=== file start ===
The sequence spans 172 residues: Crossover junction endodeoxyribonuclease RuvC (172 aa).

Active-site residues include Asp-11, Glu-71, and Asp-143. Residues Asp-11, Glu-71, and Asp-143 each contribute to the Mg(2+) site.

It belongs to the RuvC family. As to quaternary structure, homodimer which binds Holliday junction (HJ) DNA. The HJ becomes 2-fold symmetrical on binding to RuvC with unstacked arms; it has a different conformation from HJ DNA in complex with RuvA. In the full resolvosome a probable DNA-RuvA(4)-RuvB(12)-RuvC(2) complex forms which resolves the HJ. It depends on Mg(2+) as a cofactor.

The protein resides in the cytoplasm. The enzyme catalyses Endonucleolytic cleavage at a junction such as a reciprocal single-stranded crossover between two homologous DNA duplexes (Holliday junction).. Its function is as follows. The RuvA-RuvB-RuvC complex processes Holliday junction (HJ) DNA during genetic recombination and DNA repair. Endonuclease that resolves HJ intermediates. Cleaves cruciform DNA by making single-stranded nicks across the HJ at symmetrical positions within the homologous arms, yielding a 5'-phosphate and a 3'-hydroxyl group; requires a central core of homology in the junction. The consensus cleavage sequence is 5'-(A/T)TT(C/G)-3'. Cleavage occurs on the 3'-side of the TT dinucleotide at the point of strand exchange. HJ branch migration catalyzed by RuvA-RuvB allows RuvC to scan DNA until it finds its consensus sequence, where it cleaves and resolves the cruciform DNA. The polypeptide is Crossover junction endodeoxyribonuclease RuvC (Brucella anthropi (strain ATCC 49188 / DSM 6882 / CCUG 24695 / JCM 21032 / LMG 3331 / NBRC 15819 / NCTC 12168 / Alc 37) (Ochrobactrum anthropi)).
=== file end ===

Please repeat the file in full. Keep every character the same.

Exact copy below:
The sequence spans 172 residues: Crossover junction endodeoxyribonuclease RuvC (172 aa).

Active-site residues include Asp-11, Glu-71, and Asp-143. Residues Asp-11, Glu-71, and Asp-143 each contribute to the Mg(2+) site.

It belongs to the RuvC family. As to quaternary structure, homodimer which binds Holliday junction (HJ) DNA. The HJ becomes 2-fold symmetrical on binding to RuvC with unstacked arms; it has a different conformation from HJ DNA in complex with RuvA. In the full resolvosome a probable DNA-RuvA(4)-RuvB(12)-RuvC(2) complex forms which resolves the HJ. It depends on Mg(2+) as a cofactor.

The protein resides in the cytoplasm. The enzyme catalyses Endonucleolytic cleavage at a junction such as a reciprocal single-stranded crossover between two homologous DNA duplexes (Holliday junction).. Its function is as follows. The RuvA-RuvB-RuvC complex processes Holliday junction (HJ) DNA during genetic recombination and DNA repair. Endonuclease that resolves HJ intermediates. Cleaves cruciform DNA by making single-stranded nicks across the HJ at symmetrical positions within the homologous arms, yielding a 5'-phosphate and a 3'-hydroxyl group; requires a central core of homology in the junction. The consensus cleavage sequence is 5'-(A/T)TT(C/G)-3'. Cleavage occurs on the 3'-side of the TT dinucleotide at the point of strand exchange. HJ branch migration catalyzed by RuvA-RuvB allows RuvC to scan DNA until it finds its consensus sequence, where it cleaves and resolves the cruciform DNA. The polypeptide is Crossover junction endodeoxyribonuclease RuvC (Brucella anthropi (strain ATCC 49188 / DSM 6882 / CCUG 24695 / JCM 21032 / LMG 3331 / NBRC 15819 / NCTC 12168 / Alc 37) (Ochrobactrum anthropi)).